The horizontal support level at $32 is a place where a glut of buyers has been willing to step in and put a floor in the stock. A breakdown would mean that increasingly eager sellers have absorbed all of the excess demand of shares sitting at that level—and without that floor in place, shares could fall much further than that.
Aircraft part maker Heico is another name that's looking toxic right now. This $2.3 billion firm has been rallying hard in the last couple of quarters, climbing more than 23 percent higher in the last six months. But a bearish setup that triggered last week points to additional downside in this stock.
Heico triggered a sell on a head and shoulders top, a price pattern that indicates exhaustion among buyers. The head and shoulders is formed by two swing highs that top out around the same level (the shoulders), separated by a bigger peak called the head. The sell signal comes on the breakdown below the pattern's "neckline" level at $45. That level got tripped already—and shares have been falling ever since.
(Read More: Delta Gains From New York Growth, Refinery Buy)
There are a couple of saving graces for Heico. The first is that the head and shoulders pattern that spurred the selling in this stock is shallow, which gives it smaller trading implications. Another is the fact that the stock has a few decent support levels between current prices and the high $30 range. Those should arrest selling in shares sooner rather than later, but buyers would be well advised to wait for shares to actually catch a bid at support before trying to grab a bargain in this stock. Support may be nearby, but we're not there yet.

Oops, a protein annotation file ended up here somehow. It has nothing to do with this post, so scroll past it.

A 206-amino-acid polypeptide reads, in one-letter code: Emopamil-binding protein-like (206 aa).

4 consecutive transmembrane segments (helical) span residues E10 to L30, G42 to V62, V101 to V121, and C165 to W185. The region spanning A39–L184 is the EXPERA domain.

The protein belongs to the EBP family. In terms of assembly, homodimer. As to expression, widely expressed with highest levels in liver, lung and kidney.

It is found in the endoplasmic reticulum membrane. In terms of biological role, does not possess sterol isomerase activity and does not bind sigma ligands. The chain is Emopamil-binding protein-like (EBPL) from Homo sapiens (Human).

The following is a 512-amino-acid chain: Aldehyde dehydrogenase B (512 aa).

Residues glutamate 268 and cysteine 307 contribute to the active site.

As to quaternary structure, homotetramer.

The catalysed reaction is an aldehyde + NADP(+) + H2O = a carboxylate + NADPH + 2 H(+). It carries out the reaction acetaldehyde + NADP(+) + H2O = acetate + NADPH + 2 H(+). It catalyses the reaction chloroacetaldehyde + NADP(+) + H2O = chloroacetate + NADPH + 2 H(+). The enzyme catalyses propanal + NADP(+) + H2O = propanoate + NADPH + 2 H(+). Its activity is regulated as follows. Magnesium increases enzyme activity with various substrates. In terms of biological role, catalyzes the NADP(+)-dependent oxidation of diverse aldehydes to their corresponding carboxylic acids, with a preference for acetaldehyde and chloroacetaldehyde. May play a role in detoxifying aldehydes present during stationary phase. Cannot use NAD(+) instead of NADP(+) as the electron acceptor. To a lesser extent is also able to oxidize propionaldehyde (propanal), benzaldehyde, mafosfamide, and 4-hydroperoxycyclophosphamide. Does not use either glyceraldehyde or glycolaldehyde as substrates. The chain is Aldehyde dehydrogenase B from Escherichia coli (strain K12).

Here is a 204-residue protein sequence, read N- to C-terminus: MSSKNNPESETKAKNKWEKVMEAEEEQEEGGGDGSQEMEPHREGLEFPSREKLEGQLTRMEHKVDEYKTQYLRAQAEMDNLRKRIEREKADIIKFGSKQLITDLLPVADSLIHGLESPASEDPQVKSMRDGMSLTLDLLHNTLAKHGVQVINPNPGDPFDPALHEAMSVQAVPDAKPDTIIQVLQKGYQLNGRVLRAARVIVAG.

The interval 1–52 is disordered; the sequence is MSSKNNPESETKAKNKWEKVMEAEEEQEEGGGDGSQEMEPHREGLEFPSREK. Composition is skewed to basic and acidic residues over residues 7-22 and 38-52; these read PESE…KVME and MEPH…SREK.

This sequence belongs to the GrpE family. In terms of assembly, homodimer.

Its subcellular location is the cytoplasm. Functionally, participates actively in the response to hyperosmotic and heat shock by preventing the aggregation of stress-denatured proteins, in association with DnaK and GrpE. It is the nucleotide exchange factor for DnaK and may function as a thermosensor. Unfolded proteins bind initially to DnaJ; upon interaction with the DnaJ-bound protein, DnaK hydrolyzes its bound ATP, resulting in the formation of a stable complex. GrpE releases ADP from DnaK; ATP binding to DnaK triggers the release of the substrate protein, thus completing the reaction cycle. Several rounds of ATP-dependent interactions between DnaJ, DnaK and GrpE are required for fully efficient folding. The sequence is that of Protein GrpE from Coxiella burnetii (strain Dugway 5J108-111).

Tenneco is another stock that's looking "toppy" right now. Shares of the small-cap car part maker have rallied around 16% in the last six months, but shares look likely to give some of those gains back thanks to a double top pattern that's currently showing up in shares.
The double top is a setup that's formed by two swing highs that hit their heads at approximately the same price level. The sell signal comes on a breakdown below the near-term support level for shares, currently right at $35. If shares slip below that price, we've got a sell signal for shares. Here again, momentum adds some extra evidence to downside in shares. While the stock had an RSI uptrend while it was climbing in the fourth quarter, that uptrend has since reversed into a downtrend. That makes downside the likelier outcome for Tenneco from here.
If you own shares, consider setting a protective stop just below that $35 level.
The last six months, on the other hand, have been pretty rough for $4 billion communications stock Frontier Communications. Shares have slid nearly 10 percent over the time, underperforming the broad market's move higher by close to 20 percent. But you don't have to be an expert technical analyst to see why shares look likely to keep on moving lower.
The stock has been in a well-defined downtrend since the end of the summer. It's significant that Frontier Communications' trading channel is well defined; it means that we've got a high-probability range for shares to keep moving within. So now, with shares sitting near the middle of the channel, there's considerable room for the stock to move lower before they can catch a bid again. Maybe worse, there's also a ton of room that this stock can move higher without actually breaking its downtrend. That fact could lure in more unsuspecting buyers only to have shares keep bouncing between trendline resistance and support.
I'd recommend avoiding this stock altogether until it exits its channel.
—By TheStreet.com ContributorJonas Elmerraji
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At the time of publication, author had no positions in stocks mentioned.
TheStreet does not permit any employees on its editorial staff to individually hold positions in individual stocks, though they are permitted to own stock in TheStreet.